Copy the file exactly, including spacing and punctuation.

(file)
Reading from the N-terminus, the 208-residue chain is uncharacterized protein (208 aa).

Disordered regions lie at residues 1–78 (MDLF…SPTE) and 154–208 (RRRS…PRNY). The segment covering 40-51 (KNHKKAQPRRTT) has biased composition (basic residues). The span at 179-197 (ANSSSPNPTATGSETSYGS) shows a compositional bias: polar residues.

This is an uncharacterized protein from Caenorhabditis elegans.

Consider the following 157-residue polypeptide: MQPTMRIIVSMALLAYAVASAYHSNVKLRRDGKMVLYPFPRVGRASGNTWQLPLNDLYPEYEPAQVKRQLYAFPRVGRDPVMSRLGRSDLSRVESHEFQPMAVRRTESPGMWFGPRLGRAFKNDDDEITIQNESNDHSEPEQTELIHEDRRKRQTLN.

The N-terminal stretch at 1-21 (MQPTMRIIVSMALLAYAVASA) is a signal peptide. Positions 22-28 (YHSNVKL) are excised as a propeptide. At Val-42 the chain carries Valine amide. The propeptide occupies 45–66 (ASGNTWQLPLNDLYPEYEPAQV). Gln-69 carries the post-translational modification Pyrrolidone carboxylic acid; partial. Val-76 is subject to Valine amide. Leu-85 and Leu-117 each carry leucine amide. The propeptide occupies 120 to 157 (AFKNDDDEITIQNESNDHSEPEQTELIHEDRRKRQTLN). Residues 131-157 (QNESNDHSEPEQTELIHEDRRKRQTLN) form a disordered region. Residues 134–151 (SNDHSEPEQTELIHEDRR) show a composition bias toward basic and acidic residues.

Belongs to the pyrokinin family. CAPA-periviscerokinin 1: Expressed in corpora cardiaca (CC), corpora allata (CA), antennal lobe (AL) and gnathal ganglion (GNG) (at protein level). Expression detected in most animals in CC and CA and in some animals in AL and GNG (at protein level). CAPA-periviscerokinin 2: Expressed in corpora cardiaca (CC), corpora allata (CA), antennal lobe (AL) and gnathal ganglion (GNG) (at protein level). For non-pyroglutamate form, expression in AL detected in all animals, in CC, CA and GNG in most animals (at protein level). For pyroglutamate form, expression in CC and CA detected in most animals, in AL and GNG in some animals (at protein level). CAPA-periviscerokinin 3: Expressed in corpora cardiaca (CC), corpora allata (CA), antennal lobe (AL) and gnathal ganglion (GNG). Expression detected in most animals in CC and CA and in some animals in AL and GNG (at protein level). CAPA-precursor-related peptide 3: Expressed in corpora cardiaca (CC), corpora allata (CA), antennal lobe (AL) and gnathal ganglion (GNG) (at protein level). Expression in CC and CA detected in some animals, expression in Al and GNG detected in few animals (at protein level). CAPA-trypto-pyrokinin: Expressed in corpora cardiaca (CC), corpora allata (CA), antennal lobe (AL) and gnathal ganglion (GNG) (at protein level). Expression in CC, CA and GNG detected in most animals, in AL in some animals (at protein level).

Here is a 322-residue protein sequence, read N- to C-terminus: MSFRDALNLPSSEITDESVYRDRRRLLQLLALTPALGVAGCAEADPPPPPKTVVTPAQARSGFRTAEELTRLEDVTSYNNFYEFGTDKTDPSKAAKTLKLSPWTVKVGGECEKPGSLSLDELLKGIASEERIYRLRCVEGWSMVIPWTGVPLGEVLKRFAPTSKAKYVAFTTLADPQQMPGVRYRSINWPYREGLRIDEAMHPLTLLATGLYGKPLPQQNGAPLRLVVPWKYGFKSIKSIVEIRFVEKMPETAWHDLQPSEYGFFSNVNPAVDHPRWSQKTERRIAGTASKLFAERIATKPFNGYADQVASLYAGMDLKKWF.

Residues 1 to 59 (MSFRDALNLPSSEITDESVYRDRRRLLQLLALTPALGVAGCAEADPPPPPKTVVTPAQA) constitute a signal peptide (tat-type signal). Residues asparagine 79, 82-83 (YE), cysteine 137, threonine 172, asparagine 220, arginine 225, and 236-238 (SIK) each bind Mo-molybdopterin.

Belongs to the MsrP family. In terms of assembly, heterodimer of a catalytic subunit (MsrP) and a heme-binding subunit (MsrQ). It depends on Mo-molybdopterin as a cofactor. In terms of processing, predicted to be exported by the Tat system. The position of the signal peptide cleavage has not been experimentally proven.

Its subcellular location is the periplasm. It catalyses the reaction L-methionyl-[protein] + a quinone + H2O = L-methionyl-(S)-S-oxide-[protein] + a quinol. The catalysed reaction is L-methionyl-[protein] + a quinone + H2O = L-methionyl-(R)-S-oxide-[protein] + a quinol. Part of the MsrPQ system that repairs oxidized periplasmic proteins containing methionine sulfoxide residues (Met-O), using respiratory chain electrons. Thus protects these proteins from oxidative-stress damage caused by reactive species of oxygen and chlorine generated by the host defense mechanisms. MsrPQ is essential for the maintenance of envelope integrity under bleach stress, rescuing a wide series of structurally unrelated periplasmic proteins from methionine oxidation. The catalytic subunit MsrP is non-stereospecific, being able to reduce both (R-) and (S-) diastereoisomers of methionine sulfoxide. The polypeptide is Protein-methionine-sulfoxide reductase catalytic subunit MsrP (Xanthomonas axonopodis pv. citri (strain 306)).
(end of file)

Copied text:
Reading from the N-terminus, the 208-residue chain is uncharacterized protein (208 aa).

Disordered regions lie at residues 1–78 (MDLF…SPTE) and 154–208 (RRRS…PRNY). The segment covering 40-51 (KNHKKAQPRRTT) has biased composition (basic residues). The span at 179-197 (ANSSSPNPTATGSETSYGS) shows a compositional bias: polar residues.

This is an uncharacterized protein from Caenorhabditis elegans.

Consider the following 157-residue polypeptide: MQPTMRIIVSMALLAYAVASAYHSNVKLRRDGKMVLYPFPRVGRASGNTWQLPLNDLYPEYEPAQVKRQLYAFPRVGRDPVMSRLGRSDLSRVESHEFQPMAVRRTESPGMWFGPRLGRAFKNDDDEITIQNESNDHSEPEQTELIHEDRRKRQTLN.

The N-terminal stretch at 1-21 (MQPTMRIIVSMALLAYAVASA) is a signal peptide. Positions 22-28 (YHSNVKL) are excised as a propeptide. At Val-42 the chain carries Valine amide. The propeptide occupies 45–66 (ASGNTWQLPLNDLYPEYEPAQV). Gln-69 carries the post-translational modification Pyrrolidone carboxylic acid; partial. Val-76 is subject to Valine amide. Leu-85 and Leu-117 each carry leucine amide. The propeptide occupies 120 to 157 (AFKNDDDEITIQNESNDHSEPEQTELIHEDRRKRQTLN). Residues 131-157 (QNESNDHSEPEQTELIHEDRRKRQTLN) form a disordered region. Residues 134–151 (SNDHSEPEQTELIHEDRR) show a composition bias toward basic and acidic residues.

Belongs to the pyrokinin family. CAPA-periviscerokinin 1: Expressed in corpora cardiaca (CC), corpora allata (CA), antennal lobe (AL) and gnathal ganglion (GNG) (at protein level). Expression detected in most animals in CC and CA and in some animals in AL and GNG (at protein level). CAPA-periviscerokinin 2: Expressed in corpora cardiaca (CC), corpora allata (CA), antennal lobe (AL) and gnathal ganglion (GNG) (at protein level). For non-pyroglutamate form, expression in AL detected in all animals, in CC, CA and GNG in most animals (at protein level). For pyroglutamate form, expression in CC and CA detected in most animals, in AL and GNG in some animals (at protein level). CAPA-periviscerokinin 3: Expressed in corpora cardiaca (CC), corpora allata (CA), antennal lobe (AL) and gnathal ganglion (GNG). Expression detected in most animals in CC and CA and in some animals in AL and GNG (at protein level). CAPA-precursor-related peptide 3: Expressed in corpora cardiaca (CC), corpora allata (CA), antennal lobe (AL) and gnathal ganglion (GNG) (at protein level). Expression in CC and CA detected in some animals, expression in Al and GNG detected in few animals (at protein level). CAPA-trypto-pyrokinin: Expressed in corpora cardiaca (CC), corpora allata (CA), antennal lobe (AL) and gnathal ganglion (GNG) (at protein level). Expression in CC, CA and GNG detected in most animals, in AL in some animals (at protein level).

Here is a 322-residue protein sequence, read N- to C-terminus: MSFRDALNLPSSEITDESVYRDRRRLLQLLALTPALGVAGCAEADPPPPPKTVVTPAQARSGFRTAEELTRLEDVTSYNNFYEFGTDKTDPSKAAKTLKLSPWTVKVGGECEKPGSLSLDELLKGIASEERIYRLRCVEGWSMVIPWTGVPLGEVLKRFAPTSKAKYVAFTTLADPQQMPGVRYRSINWPYREGLRIDEAMHPLTLLATGLYGKPLPQQNGAPLRLVVPWKYGFKSIKSIVEIRFVEKMPETAWHDLQPSEYGFFSNVNPAVDHPRWSQKTERRIAGTASKLFAERIATKPFNGYADQVASLYAGMDLKKWF.

Residues 1 to 59 (MSFRDALNLPSSEITDESVYRDRRRLLQLLALTPALGVAGCAEADPPPPPKTVVTPAQA) constitute a signal peptide (tat-type signal). Residues asparagine 79, 82-83 (YE), cysteine 137, threonine 172, asparagine 220, arginine 225, and 236-238 (SIK) each bind Mo-molybdopterin.

Belongs to the MsrP family. In terms of assembly, heterodimer of a catalytic subunit (MsrP) and a heme-binding subunit (MsrQ). It depends on Mo-molybdopterin as a cofactor. In terms of processing, predicted to be exported by the Tat system. The position of the signal peptide cleavage has not been experimentally proven.

Its subcellular location is the periplasm. It catalyses the reaction L-methionyl-[protein] + a quinone + H2O = L-methionyl-(S)-S-oxide-[protein] + a quinol. The catalysed reaction is L-methionyl-[protein] + a quinone + H2O = L-methionyl-(R)-S-oxide-[protein] + a quinol. Part of the MsrPQ system that repairs oxidized periplasmic proteins containing methionine sulfoxide residues (Met-O), using respiratory chain electrons. Thus protects these proteins from oxidative-stress damage caused by reactive species of oxygen and chlorine generated by the host defense mechanisms. MsrPQ is essential for the maintenance of envelope integrity under bleach stress, rescuing a wide series of structurally unrelated periplasmic proteins from methionine oxidation. The catalytic subunit MsrP is non-stereospecific, being able to reduce both (R-) and (S-) diastereoisomers of methionine sulfoxide. The polypeptide is Protein-methionine-sulfoxide reductase catalytic subunit MsrP (Xanthomonas axonopodis pv. citri (strain 306)).